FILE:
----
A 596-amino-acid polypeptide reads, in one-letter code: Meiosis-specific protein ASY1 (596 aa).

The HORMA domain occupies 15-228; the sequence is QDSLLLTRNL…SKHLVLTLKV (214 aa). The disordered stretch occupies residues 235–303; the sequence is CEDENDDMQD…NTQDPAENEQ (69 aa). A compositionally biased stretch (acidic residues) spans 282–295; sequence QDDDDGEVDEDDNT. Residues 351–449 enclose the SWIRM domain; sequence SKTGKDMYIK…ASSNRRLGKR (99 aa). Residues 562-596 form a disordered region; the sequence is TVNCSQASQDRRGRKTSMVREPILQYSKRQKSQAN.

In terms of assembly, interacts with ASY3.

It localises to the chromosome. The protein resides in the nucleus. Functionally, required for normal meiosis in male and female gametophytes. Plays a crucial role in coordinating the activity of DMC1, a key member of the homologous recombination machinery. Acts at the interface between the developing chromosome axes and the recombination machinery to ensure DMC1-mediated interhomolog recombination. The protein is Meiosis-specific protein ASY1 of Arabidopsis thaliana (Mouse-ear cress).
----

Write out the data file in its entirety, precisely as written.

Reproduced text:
A 596-amino-acid polypeptide reads, in one-letter code: Meiosis-specific protein ASY1 (596 aa).

The HORMA domain occupies 15-228; the sequence is QDSLLLTRNL…SKHLVLTLKV (214 aa). The disordered stretch occupies residues 235–303; the sequence is CEDENDDMQD…NTQDPAENEQ (69 aa). A compositionally biased stretch (acidic residues) spans 282–295; sequence QDDDDGEVDEDDNT. Residues 351–449 enclose the SWIRM domain; sequence SKTGKDMYIK…ASSNRRLGKR (99 aa). Residues 562-596 form a disordered region; the sequence is TVNCSQASQDRRGRKTSMVREPILQYSKRQKSQAN.

In terms of assembly, interacts with ASY3.

It localises to the chromosome. The protein resides in the nucleus. Functionally, required for normal meiosis in male and female gametophytes. Plays a crucial role in coordinating the activity of DMC1, a key member of the homologous recombination machinery. Acts at the interface between the developing chromosome axes and the recombination machinery to ensure DMC1-mediated interhomolog recombination. The protein is Meiosis-specific protein ASY1 of Arabidopsis thaliana (Mouse-ear cress).